Cimarron Correctional Facility, a private prison located about three miles southwest of Cushing will be closing in September and the community is reeling from the announcement.

The Oklahoma Department of Corrections issued a statement Thursday saying it would be vacating the prison to compensate for a $24.4 million budget decrease in fiscal year 2021.  

People in Cushing are worried about a replay of what happened to Watonga when Diamondback Correctional Facility, another CoreCivic property, closed in 2010.

The situations are strikingly similar; Both are small towns with the prisons that serve as major employers and whose impacts are felt throughout the local economy.

Diamondback employed about 300 people and produced a reported $11 million in payroll in 2010.

Cimarron is one of the top 5 employers in Cushing, with around 290 employees, Cushing City Manager Terry Brannon said.

Brannon said if the prison closes, it will ripple through the economy of not only Cushing, but across Payne County and the surrounding counties. Many employees live in the Cushing area, but a fair number commute from other towns.

Direct employees of the prison won’t be the only ones affected. Brannon said it will hurt everyone from the stores and restaurants that employees of the prison patronize, to the dry cleaner who cleans all their uniforms.

The City of Cushing stands to lose about $1 million per year in utility sales to the prison, which will affect how much the city has to reinvest in services for residents, Brannon said.

The Brannon and Bruce Johnson, executive director of the Cushing Economic Development Foundation, issued a joint statement Thursday after learning of ODOC’s surprise decision to end its contract with CoreCivic, the Nashville-based owner of Cimarron Correctional Facility.

In the end, it comes down to money.

After suffering a budget shortfall, the state adopted a budget for the new fiscal year that included cuts of approximately 4% for many agencies.

In 2017, ODOC paid CoreCivic $54 million, according to The Frontier.

ODOC said it offered to decrease the number of beds it contracts for by 500 in each of three private facilities, which the agency believed would allow all of them to remain open.

“Instead, CoreCivic chose to close its 1,650 bed prison,” the agency said on Thursday. “ODOC continues to house inmates at CoreCivic’s Holdenville prison, Davis Correctional facility.”

CoreCivic also issued a statement Thursday, saying it would be closing the Cushing facility to help ODOC meet its budget needs. Inmates will begin transferring to other prisons immediately, with a projected completion date of Sept. 15.

“At the same time, we are assisting our employees impacted by the closure, and will be working to provide them opportunities for transfer to other CoreCivic facilities and access to community employment resources,” the company said.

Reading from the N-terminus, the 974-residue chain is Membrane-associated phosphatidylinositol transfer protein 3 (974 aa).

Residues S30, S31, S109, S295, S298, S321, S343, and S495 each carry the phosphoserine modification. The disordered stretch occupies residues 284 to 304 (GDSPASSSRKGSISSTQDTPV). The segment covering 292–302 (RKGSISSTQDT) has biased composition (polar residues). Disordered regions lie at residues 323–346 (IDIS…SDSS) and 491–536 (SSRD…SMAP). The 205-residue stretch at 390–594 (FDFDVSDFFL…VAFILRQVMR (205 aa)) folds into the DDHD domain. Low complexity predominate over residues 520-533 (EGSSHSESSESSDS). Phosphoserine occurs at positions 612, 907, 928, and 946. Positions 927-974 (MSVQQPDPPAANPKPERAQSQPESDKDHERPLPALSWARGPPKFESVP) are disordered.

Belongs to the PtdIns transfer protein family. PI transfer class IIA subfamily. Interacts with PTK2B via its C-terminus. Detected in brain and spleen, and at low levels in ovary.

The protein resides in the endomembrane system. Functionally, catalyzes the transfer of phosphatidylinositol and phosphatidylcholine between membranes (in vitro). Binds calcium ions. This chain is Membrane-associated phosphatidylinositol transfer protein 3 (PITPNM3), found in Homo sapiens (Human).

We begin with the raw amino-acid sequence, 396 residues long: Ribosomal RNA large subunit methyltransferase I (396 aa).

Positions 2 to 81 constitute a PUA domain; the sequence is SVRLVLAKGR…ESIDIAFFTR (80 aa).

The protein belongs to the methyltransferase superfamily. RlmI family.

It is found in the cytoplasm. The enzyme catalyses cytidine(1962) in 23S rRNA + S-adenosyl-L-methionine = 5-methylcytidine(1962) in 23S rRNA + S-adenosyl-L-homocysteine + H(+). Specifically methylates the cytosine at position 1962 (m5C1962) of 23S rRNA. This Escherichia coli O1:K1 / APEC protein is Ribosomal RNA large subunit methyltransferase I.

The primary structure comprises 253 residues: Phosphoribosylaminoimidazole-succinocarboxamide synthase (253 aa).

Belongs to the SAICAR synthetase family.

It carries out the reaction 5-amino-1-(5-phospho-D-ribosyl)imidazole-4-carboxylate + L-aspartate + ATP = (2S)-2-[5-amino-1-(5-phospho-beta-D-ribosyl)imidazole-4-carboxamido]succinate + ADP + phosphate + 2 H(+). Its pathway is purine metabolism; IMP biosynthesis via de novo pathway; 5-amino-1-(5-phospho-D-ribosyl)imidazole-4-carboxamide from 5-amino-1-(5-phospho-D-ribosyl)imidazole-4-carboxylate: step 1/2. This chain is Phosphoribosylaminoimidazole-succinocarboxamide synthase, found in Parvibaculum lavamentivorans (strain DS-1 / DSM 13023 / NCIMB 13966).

CoreCivic, formerly known as Corrections Corporation of America, owns four prisons in Oklahoma. It operates facilities in Cimarron Correctional Facility in Cushing and Davis Correctional Facility in Holdenville and leases North Fork Correctional Facility in Sayre to the Oklahoma Department of Corrections, which staffs and operates it.

It also owns Diamondback Correctional Facility in Watonga, which has been closed since 2010. The company has tried to lease that facility to ODOC as well in the past, but a deal has never been finalized.

CoreCivic is one of the largest private prison corporations in the U.S. In 2018 it operated a reported 77 correctional facilities, detention centers and residential reentry facilities with a total of 78,000 beds across 19 states, according the American Friends Service Committee.

After decades of growth, revenues are dropping for players in the private prison industry as states eye how much they’re spending on corrections and move to adopt sentencing reform.

When Diamondback closed after the state of Arizona ended its contract with the facility, CoreCivic said it hoped to make a deal to hold federal prisoners. The company has already said it plans to continue to offer Cimarron as a potential solution to meet the needs of other government partners, fueling speculation that it holds out the same hope for its Cushing facility.

Former ODOC Director Joe Allbaugh told the News Press he wouldn’t be surprised if that were the case because the federal government pays 2-3 times as much as the state.

“These are publicly traded companies and they answer to their shareholders,” Allbaugh said.

Brannon and Johnson said the City of Cushing the Cushing Economic Development Foundation are committed to working with CoreCivic to help with workforce transition and to provide assistance with any other partnerships, programs or resources might maintain the current employment opportunities at Cimarron Correctional Facility.


Twitter: @mcharlesNP

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